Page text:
Poem by Mary Hannay Foott (1846-1918)


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    She heard the story of the end,
    Each message, too, she heard;
    And there was one for every friend;
    For her alone, no word.

    And shall she bear a heavier heart,
    And deem his love was fled;
    Because his soul from earth could part
    Leaving her name unsaid?

    No, No! Though neither sign nor sound
    A parting thought expressed,
    Not heedless passed the Homeward-Bound
    Of her he loved the best.

    Of voyage-perils, bravely borne,
    He would not tell the tale;
    Of shattered planks and canvas torn,
    And war with wind and gale.

    He waited, till the light-house star
    Should rise against the sky;
    And from the mainland, looming far,
    The forest scents blow by.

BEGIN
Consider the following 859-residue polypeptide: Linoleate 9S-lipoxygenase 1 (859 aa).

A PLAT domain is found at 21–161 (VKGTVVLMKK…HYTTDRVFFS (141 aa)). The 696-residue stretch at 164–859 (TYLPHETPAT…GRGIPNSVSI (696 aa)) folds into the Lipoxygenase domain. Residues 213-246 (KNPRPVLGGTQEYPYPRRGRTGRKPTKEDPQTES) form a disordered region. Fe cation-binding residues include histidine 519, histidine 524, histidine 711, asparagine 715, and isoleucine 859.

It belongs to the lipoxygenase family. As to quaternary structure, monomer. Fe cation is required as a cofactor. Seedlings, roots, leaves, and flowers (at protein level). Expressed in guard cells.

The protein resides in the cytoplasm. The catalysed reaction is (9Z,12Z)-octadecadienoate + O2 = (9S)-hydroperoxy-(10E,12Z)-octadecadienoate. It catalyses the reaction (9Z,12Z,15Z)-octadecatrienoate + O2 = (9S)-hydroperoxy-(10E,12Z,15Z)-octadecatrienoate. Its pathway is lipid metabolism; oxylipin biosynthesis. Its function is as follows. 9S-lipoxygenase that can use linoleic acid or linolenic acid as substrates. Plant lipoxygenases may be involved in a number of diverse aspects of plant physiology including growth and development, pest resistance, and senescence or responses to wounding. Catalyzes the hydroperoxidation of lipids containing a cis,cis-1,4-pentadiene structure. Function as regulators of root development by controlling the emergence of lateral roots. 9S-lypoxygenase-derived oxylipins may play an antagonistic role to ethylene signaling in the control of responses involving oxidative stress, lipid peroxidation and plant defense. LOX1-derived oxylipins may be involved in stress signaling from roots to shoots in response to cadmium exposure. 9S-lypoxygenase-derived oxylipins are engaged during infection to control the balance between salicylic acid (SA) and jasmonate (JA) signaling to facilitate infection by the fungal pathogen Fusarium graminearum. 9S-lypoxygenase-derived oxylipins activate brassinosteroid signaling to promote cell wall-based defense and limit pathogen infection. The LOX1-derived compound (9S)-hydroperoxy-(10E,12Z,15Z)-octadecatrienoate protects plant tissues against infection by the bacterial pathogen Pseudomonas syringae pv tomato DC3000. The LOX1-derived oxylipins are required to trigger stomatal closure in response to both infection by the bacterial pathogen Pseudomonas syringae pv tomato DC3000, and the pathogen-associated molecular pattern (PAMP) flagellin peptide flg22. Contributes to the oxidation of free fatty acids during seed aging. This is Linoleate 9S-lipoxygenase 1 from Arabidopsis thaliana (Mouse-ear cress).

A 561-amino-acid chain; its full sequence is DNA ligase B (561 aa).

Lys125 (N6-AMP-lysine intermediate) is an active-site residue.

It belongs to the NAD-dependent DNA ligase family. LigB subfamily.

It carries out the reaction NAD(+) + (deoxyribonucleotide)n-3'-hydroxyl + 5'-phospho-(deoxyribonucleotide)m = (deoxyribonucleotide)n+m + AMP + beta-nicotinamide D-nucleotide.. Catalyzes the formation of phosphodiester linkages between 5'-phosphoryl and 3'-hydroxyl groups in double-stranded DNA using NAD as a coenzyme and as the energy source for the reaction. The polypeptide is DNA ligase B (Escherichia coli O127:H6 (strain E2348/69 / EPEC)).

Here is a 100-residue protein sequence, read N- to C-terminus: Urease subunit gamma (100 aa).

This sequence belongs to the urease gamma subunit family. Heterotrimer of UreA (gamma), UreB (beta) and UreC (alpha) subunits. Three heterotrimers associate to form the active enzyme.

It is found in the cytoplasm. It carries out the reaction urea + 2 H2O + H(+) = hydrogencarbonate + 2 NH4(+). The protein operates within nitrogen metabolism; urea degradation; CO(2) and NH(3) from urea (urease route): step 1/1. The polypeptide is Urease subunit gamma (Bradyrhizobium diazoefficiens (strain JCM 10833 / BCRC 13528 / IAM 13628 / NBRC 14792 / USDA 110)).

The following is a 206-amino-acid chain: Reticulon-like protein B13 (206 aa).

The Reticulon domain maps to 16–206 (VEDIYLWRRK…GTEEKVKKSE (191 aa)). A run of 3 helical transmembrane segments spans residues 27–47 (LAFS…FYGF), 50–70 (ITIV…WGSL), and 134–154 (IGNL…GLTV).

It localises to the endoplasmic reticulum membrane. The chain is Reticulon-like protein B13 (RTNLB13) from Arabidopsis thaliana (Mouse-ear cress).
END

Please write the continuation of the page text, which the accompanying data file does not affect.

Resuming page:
He hoped to tell, assurance sweet!
    That pain and grief were o'er,
    What blessings haste the soul to meet,
    Ere yet within the door.

    Then one farewell he thought to speak
    When all the rest were past,
    As in the parting-hour we seek
    The dearest hand the last.

    And while for this delaying but
    To see Heaven's opening Gate,
    Lo, it received him and was shut,
    Ere he could say 'I wait.'


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Written on 2024-04-29 at 04:29

Tags Scottish  Australian 

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